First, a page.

More Foolhardy Deaths on Mount Everest

Are thrill seekers who risk their lives for bragging rights suffering from restless hearts?

In this photo taken May 16, 2018, mountaineers ascend on their way to the summit of Mount Everest, as they climb on the south face from Nepal.
In this photo taken May 16, 2018, mountaineers ascend on their way to the summit of Mount Everest, as they climb on the south face from Nepal. (photo: GESMAN TAMANG/AFP/Getty Images)

Death by Everest has been in the news of late. At least 10 people have already been reported dead or missing on the world’s highest peak this year. A record 381 climbing permits have been issued by the Nepalese government. That means about 600 people, including permit holders accompanied by support staff, up the mountain.

So much money and so little regard for life. It ranges between $45,000 to $130,000 for sherpa-guided treks, depending on the extent of services and supplies. Websites offering these “deals” acknowledge that the trip comes with a high risk of fatality.

The death rate for attempting to climb the 29,029-foot summit is 6.5%, which comes out to about 6 per year. To date, over 300 people have died trying to climb Everest. (See all their names, dates and cause of death here.)

Most climbers die after having reached the summit in the area above 25,000 feet, which is called the “Death Zone.” They succumb to high elevation, lack of oxygen, extreme temperatures and weather, and the risk of icefalls that are more active later in the afternoon. Their dream to reach the top kills them in the end. God and neighbor, not GoPro moments, is what we should die for. “Greater love has no one than this: to lay down one's life for one’s friends” (John 15:13).


Everest Movie

In the 2015 biographic movie Everest, we get to know some of the climbers for a 1996 ascent. Not everyone made it, including Rob Hall from New Zealand, who popularized commercial guided climbs. We see him say goodbye to his pregnant wife, promising to return in time for the birth of their baby girl. Instead, he died. His frozen body is on Everest still. No one retrieves the dead.

Scott Fisher, a guide for another expeditioner group, became exhausted, lay down and died. Doug Hansen, a former mailman pursuing his dream to climb, semi-consciously detached himself from the guide rope and toppled to his death a moment later.

Guide Andy Harris had reached Rob with spare oxygen, but it was frozen shut. They huddled together in the storm that hit on the way down. While Rob slept, Andy had hallucinations, stripped off his outer clothing and slid off the mountainside. Rob radioed basecamp that Doug and Andy were gone, and his hands and feet were frozen. He was patched through to his wife and told her that he was cold but comfortable and asked her to name their baby Sarah. He died soon after.

Yasuko, a woman from Japan who planted her country’s flag on the summi,t and Beck Weathers, an experienced climber, were stuck overnight in a storm. In the morning, Beck amazingly woke up, headed down, and saw Yasuko’s corpse along the way. Beck surprised everyone when he showed up at basecamp, although severely frostbitten and in desperate need of medical help. He made it back to his family, but ultimately lost both hands and nose to severe frostbite.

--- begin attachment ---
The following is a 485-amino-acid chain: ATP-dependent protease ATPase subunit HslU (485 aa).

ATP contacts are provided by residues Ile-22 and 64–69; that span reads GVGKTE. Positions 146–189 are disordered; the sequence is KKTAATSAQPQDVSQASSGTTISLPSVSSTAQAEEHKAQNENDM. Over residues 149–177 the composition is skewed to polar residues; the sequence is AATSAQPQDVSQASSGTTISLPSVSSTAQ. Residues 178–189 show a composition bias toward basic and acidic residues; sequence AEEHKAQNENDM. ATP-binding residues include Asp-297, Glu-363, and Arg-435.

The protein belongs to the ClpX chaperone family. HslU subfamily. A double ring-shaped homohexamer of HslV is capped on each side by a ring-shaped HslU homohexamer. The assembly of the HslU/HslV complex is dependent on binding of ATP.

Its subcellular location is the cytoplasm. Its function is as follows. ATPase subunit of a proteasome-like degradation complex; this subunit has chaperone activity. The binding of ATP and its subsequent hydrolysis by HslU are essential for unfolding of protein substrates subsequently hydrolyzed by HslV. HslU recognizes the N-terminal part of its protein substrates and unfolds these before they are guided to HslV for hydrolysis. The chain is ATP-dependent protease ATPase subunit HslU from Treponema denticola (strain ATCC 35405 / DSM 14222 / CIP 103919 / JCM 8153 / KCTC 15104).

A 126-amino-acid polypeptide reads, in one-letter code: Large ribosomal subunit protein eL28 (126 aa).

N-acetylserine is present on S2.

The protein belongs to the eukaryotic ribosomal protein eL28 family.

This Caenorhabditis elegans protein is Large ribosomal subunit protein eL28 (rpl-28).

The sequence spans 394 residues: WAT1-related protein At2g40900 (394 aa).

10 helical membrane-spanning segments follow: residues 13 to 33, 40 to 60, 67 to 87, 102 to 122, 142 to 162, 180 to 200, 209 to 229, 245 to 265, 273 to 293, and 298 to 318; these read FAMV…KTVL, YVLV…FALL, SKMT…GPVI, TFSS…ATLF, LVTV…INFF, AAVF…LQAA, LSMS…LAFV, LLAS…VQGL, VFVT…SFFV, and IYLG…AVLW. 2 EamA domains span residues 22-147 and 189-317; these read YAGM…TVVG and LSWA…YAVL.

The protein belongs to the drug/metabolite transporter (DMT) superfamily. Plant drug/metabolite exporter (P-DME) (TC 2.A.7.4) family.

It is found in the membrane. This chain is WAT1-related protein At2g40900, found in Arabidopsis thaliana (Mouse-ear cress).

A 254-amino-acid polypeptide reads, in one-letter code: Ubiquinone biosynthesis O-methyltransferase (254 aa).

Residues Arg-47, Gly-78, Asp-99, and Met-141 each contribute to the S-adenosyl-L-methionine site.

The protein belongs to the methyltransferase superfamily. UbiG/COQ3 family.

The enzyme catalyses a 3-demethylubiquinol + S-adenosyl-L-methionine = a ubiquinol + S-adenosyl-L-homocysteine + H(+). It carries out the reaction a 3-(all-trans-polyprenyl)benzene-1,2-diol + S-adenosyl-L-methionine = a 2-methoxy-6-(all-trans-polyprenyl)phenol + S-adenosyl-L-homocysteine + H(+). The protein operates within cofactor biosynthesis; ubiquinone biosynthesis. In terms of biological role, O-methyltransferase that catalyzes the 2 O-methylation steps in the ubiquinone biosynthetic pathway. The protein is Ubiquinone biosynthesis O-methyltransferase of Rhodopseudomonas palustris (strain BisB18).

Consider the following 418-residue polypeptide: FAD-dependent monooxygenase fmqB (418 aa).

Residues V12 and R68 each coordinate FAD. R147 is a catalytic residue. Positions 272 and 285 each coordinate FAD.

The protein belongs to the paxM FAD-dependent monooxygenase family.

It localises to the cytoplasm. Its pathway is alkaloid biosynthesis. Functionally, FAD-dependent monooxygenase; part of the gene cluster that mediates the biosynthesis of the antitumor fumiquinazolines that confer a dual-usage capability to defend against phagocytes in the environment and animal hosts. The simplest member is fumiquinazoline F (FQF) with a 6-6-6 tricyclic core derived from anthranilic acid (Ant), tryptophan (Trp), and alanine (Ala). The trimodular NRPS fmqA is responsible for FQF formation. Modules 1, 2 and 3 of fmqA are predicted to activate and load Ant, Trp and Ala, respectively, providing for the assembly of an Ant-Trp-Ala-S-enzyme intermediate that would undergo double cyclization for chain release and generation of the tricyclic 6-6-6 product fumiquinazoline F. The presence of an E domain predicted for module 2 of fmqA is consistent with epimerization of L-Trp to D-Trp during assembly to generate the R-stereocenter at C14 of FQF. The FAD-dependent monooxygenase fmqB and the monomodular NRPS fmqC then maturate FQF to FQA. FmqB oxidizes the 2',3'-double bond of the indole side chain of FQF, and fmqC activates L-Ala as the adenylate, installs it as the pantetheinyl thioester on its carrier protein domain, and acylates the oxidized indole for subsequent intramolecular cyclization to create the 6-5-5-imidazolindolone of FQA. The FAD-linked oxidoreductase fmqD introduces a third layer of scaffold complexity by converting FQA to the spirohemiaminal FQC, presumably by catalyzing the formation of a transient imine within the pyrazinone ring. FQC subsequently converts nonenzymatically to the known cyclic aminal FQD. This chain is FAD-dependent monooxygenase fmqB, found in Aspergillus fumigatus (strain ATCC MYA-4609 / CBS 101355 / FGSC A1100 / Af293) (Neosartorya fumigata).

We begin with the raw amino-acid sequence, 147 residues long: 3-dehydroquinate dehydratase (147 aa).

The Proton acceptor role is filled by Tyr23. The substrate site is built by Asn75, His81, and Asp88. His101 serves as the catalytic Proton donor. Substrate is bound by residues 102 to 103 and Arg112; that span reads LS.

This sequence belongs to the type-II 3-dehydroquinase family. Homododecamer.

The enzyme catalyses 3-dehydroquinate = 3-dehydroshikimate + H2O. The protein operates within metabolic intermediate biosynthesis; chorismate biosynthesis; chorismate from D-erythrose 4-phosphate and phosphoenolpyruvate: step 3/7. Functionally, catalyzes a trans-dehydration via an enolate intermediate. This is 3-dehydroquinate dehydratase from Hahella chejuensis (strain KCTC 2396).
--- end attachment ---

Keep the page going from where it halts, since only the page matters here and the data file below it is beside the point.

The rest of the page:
The Onion on Everest Climbers

The Onion, a satirical website, captured the meaninglessness of these deaths:

GENEVA—Saying they had no real problem with wealthy thrill-seekers failing in their efforts to scale the tallest mountain on earth, the entire human population admitted Tuesday that they are, in fact, completely fine with rich people dying on Mount Everest. “These guys shelling out a hundred grand to climb a 29,000-foot peak with a team of Sherpas are obviously aware that many people have died in the attempt, so they kind of know what they’re getting into, right?” said Cleveland resident Richard Warvil, echoing the sentiments of the world’s 7.7 billion people, who acknowledged the deaths of affluent amateur climbers who voluntarily ascend to heights at which oxygen stops reaching the brain don’t really upset them all that much. “At a certain point, you’re kind of bringing it on yourself. Plus, if you have that much disposable income and, of all the things you could do with that money, you choose to spend it on this—well, we’re actually okay with you dying. It may sound harsh, but we’re gonna get along just fine without you.” At press time, sources confirmed no candlelight vigils were being held at the foot of Mount Everest.”

Pretty much. Except, it is not so much apathy over their deaths as sadness for squandering their lives.

May they rest in peace. And may those willing to risk a frozen grave on Everest instead become enlightened by the Holy Spirit and trade goals that will turn to ashes and ice into things that will last forever.